Mining council questions Australia Institute’s ‘no regional jobs’ findings

by admin on July 14th, 2018

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Queensland Resources Council describes the “no-mining jobs” research as a “clanger”. Photo: Glenn HuntQueensland’s Resources Council has questioned the findings of a think-tank’s research showing mining investment did not produce jobs in regional Queensland.

The Australian Institute on Friday produced a report after an investigation into the mining construction boom and its impact on regional jobs in Queensland until 2015.

The report is authored by two prominent anti-coal campaigners; Mark Ogge, an artist and former operations director at Beyond Zero Emissions and Tom Swann, the former organiser of Fossil-Free Australian National University.

Both now work as researchers for the Australia Institute.

The pair report that: During the mining construction boom of 2010-2013, a period of increased mining capital expenditure in Queensland, there was no jobs boom in regional Queensland;Half of the mining jobs growth in the mining sector were created in Brisbane;In Cairns, Wide Bay and Townsville each followed a similar overall path – growth from the early 2000s, then decline over the mining construction boom;Townsville’s employment dropped the most and was now more than 20,000 below the pre-boom peak.In the past 18 months, employment in Cairns and Wide Bay has stabilised and increased.

The report argues the concentration by the private sector on mining expenditure in regional Queensland in that time hampered industry growth in growth industry sectors that no longer includes mining.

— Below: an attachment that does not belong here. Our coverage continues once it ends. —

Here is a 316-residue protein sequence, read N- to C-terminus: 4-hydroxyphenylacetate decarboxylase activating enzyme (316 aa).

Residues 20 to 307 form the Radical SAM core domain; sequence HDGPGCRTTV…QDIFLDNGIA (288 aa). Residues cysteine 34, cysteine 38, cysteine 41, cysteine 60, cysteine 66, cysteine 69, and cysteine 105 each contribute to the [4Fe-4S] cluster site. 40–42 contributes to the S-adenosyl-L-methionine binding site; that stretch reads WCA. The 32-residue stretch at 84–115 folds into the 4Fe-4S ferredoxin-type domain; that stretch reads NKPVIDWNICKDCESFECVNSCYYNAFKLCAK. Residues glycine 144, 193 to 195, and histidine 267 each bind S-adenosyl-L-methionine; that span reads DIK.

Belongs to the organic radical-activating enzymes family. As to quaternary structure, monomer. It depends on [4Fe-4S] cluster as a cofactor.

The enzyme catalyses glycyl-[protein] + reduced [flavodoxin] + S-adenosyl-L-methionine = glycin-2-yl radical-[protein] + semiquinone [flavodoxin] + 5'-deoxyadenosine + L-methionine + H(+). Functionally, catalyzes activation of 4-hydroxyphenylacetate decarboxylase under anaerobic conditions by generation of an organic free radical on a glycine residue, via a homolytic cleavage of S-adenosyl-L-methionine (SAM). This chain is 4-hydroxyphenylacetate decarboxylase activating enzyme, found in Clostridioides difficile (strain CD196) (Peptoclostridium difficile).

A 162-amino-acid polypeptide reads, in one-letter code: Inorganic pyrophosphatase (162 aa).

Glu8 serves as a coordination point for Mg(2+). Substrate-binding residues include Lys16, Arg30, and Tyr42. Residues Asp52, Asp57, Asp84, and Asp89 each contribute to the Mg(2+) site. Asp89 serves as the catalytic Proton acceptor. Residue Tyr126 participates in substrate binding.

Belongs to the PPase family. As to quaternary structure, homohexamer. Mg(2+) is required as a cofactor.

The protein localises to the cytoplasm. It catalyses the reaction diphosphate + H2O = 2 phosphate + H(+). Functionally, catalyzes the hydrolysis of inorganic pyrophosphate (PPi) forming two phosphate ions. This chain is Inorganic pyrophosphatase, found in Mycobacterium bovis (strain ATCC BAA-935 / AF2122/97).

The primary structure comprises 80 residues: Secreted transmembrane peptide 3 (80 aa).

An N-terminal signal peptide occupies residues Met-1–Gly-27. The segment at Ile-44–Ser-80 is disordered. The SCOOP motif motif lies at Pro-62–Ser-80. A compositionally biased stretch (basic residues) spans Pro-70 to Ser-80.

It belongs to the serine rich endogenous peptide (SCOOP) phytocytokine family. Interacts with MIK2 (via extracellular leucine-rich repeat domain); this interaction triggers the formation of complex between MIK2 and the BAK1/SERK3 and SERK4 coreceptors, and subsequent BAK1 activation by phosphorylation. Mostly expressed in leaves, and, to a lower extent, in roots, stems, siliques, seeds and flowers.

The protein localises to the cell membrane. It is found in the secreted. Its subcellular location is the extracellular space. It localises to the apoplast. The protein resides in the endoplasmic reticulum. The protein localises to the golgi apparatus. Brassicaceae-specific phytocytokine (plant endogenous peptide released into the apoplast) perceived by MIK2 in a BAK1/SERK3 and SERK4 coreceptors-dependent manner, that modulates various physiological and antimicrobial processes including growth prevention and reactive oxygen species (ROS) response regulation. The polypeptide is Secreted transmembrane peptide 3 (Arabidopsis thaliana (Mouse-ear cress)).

“Job gains in the more mining-intensive regions of Mackay, outback Queensland and Fitzroy were largely offset by falls Cairns, Townsville and Wide Bay,” the report says.

“The lesson for regions that have become dependent on mining is to prioritise the long-term non-mining industries rather than tolerating collateral damage to these industries in a headlong rush to profit from temporary mining booms.”

The report analyses Australian Bureau of Statistics data and Australian labor market figures to summarise that: “Over the mining boom, employment increased in the three regions where mining contributes the largest share of employment (Mackay, Outback and Fitzroy)”.

“Yet it decreased by a similar amount in neighbouring regions where mining is below the state average (Cairns and Wide Bay).

“Conversely, as the mining construction boom ended and mining regions saw employment fall, employment growth picked up in non-mining regions.”

However Queensland Resources Council chief executive Michael Roche said the report was a “clanger” and the statistics in the report did not support the conclusions drawn by the authors.

“The authors don’t appear to have an economics degree between them and one lays claim to being a fine artist,” Mr Roche said.

“There certainly is some artistry in being able to paint a picture of the resource industry in Queensland that is not borne out by the data in their own report,” he said.

Mr Roche said the report showed solid employment gains in the coal and gas Fitzroy region and in mostly gas production areas of the Darling Downs.

“In the Mackay region, which includes the Bowen Basin coalfields, employment grew strongly then peaked in 2014, reflecting the end of construction of some new mines and well-publicised coal job losses.”

Mr Roche said the report actually showed unemployment increased in regions where there were no new mining projects.

“The decline in regional employment was actually in regions that did not have major new resource investment – Townsville, Wide Bay, Cairns and the outback,” Mr Roche said.

He said the Queensland Resources Council’s data showed there were 75,000 new “direct and indirect” new jobs created by the mining industries over the past six years.

“Over the six years of that data collection, the direct and indirect employment contribution to Queensland from the resources sector has grown from 292,000 to 366,000, or an increase of 25 per cent,” he said.

“The 2015-16 data is currently being modelled and will be released later in 2016.”

He said the report was part of an ongoing campaign to wind down the coal industry in Queensland.

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